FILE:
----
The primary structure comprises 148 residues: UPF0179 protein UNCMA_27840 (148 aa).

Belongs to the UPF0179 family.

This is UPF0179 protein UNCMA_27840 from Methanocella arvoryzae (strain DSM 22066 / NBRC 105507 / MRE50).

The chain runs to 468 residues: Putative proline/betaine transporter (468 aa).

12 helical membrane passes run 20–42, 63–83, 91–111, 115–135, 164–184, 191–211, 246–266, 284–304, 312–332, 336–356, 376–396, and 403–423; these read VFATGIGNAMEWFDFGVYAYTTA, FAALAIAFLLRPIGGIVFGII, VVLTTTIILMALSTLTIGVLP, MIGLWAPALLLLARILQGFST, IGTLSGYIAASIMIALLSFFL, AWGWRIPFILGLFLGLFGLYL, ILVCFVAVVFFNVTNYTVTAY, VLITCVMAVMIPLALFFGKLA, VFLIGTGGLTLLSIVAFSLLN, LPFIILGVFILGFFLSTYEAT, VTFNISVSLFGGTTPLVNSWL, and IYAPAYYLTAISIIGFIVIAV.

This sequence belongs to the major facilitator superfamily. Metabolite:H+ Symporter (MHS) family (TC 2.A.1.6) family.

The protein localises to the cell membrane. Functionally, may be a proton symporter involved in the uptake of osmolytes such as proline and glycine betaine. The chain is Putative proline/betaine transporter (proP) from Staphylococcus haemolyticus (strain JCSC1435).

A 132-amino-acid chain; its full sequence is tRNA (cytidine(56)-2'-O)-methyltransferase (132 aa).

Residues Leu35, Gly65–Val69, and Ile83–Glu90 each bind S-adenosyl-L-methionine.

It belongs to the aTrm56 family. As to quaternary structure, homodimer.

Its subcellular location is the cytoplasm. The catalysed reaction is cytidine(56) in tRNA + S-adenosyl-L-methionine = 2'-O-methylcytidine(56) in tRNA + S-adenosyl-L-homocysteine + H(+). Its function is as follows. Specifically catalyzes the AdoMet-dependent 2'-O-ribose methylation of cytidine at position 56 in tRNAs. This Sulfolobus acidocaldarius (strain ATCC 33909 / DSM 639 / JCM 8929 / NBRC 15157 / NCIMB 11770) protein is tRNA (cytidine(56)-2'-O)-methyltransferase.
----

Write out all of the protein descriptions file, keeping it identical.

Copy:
The primary structure comprises 148 residues: UPF0179 protein UNCMA_27840 (148 aa).

Belongs to the UPF0179 family.

This is UPF0179 protein UNCMA_27840 from Methanocella arvoryzae (strain DSM 22066 / NBRC 105507 / MRE50).

The chain runs to 468 residues: Putative proline/betaine transporter (468 aa).

12 helical membrane passes run 20–42, 63–83, 91–111, 115–135, 164–184, 191–211, 246–266, 284–304, 312–332, 336–356, 376–396, and 403–423; these read VFATGIGNAMEWFDFGVYAYTTA, FAALAIAFLLRPIGGIVFGII, VVLTTTIILMALSTLTIGVLP, MIGLWAPALLLLARILQGFST, IGTLSGYIAASIMIALLSFFL, AWGWRIPFILGLFLGLFGLYL, ILVCFVAVVFFNVTNYTVTAY, VLITCVMAVMIPLALFFGKLA, VFLIGTGGLTLLSIVAFSLLN, LPFIILGVFILGFFLSTYEAT, VTFNISVSLFGGTTPLVNSWL, and IYAPAYYLTAISIIGFIVIAV.

This sequence belongs to the major facilitator superfamily. Metabolite:H+ Symporter (MHS) family (TC 2.A.1.6) family.

The protein localises to the cell membrane. Functionally, may be a proton symporter involved in the uptake of osmolytes such as proline and glycine betaine. The chain is Putative proline/betaine transporter (proP) from Staphylococcus haemolyticus (strain JCSC1435).

A 132-amino-acid chain; its full sequence is tRNA (cytidine(56)-2'-O)-methyltransferase (132 aa).

Residues Leu35, Gly65–Val69, and Ile83–Glu90 each bind S-adenosyl-L-methionine.

It belongs to the aTrm56 family. As to quaternary structure, homodimer.

Its subcellular location is the cytoplasm. The catalysed reaction is cytidine(56) in tRNA + S-adenosyl-L-methionine = 2'-O-methylcytidine(56) in tRNA + S-adenosyl-L-homocysteine + H(+). Its function is as follows. Specifically catalyzes the AdoMet-dependent 2'-O-ribose methylation of cytidine at position 56 in tRNAs. This Sulfolobus acidocaldarius (strain ATCC 33909 / DSM 639 / JCM 8929 / NBRC 15157 / NCIMB 11770) protein is tRNA (cytidine(56)-2'-O)-methyltransferase.